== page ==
A Research-Based Reason to Hope

December 4, 2017
Getting Smart

By Kristin Cuilla, NTN Senior Director, Partnerships & Communication
Find Kristin on Twitter at @kriscuilla

As a former high school principal, this was always the time of year when a sense of “hope” permeated campus culture. School had been in session long enough for students, facilitators, and leadership to see real gains in student knowledge and thinking, everyone was refreshed from the Thanksgiving holiday break, and all of us were excited to finish the first semester of the academic year. But, in a turn of one of my favorite Warren Buffett quotes, I always found myself “being fearful” when everyone else was “hopeful.”

To be honest, what kept me up at night was how I could ensure that all of my students were prepared to graduate college and career ready, with all the requisite employability skills. There were too many nights spent calling to mind the faces of students “on the bubble,” and too few reliable benchmarks to give me confidence that all the smart things we were doing would get every child to the starting block I call high school graduation. In those moments, I sought comfort in evidence and research-based findings, and I imagine most of my colleagues default to documentation of proven efforts as well.

That’s one reason I’m so excited to share New Tech Network’s first Research Findings report. The studies in this collection reflect more than five years of research, and they mark the variety of data sources and research findings that were evaluated to document the impact of the NTN model. The key findings in the report include:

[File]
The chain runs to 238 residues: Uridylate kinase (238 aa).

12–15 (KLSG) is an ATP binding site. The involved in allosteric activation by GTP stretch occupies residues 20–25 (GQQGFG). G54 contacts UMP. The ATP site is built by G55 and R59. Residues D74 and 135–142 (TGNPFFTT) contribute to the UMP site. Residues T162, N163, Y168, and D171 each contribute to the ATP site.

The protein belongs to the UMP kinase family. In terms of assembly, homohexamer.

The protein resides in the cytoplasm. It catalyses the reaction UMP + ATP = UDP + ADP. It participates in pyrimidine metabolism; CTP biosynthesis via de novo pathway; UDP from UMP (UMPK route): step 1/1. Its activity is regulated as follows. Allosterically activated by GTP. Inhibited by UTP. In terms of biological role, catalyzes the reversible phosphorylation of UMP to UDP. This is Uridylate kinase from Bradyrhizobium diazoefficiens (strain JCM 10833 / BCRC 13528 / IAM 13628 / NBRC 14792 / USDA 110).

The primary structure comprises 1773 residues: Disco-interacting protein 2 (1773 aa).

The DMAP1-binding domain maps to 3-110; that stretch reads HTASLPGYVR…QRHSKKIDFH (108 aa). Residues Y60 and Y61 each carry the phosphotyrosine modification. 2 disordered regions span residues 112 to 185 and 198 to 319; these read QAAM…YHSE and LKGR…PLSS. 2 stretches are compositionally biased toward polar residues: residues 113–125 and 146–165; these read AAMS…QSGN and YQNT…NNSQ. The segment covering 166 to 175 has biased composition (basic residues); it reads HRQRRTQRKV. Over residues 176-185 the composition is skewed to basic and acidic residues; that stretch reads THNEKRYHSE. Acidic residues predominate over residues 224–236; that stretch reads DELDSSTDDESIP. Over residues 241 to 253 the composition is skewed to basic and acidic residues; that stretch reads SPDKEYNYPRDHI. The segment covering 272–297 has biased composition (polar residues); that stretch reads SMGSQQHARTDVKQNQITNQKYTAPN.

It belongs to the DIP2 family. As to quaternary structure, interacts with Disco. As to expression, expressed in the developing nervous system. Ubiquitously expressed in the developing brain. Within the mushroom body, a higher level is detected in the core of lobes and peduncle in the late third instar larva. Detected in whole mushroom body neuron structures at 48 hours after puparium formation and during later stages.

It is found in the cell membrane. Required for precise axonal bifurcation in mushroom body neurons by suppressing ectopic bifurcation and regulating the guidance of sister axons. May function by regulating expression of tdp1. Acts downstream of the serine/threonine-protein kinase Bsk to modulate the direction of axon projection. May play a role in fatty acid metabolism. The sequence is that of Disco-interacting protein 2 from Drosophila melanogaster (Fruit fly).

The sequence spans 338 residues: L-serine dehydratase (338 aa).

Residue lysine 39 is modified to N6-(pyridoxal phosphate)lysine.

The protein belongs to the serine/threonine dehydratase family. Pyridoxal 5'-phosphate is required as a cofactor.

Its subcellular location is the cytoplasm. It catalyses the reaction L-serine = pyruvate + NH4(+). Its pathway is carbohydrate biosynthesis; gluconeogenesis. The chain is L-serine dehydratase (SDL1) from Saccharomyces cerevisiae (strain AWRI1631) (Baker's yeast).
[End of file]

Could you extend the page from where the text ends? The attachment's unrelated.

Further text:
• New Tech Network students outperformed similar non-NTN students on state end of course exams.
  • New Tech Network students outpaced the national average in high school graduation and college persistence.
  • New Tech Network schools and other deeper learning network schools demonstrated higher scores on measures of cognitive, interpersonal, and intrapersonal competencies.
  • New Tech Network high school students show considerably more growth in critical thinking skills.
  • New Tech Network school successfully increased opportunities for under-represented STEM students.

From a 90% attendance rate at Panther New Tech @ Austin High School (El Paso, Texas), where service pathways bring real-life application to classes, to Weidner School of Inquiry (Plymouth, Indiana) adopting a personalized approach to staff professional development, our 2017 Impact Report shows ample evidence of public district innovation. I invite you to scan key findings, samples, visualizations, and the infographic below to learn more about why New Tech Network is more encouraged than ever that our proven school model is making a difference in the lives of students from every type of background and community.

For more see:


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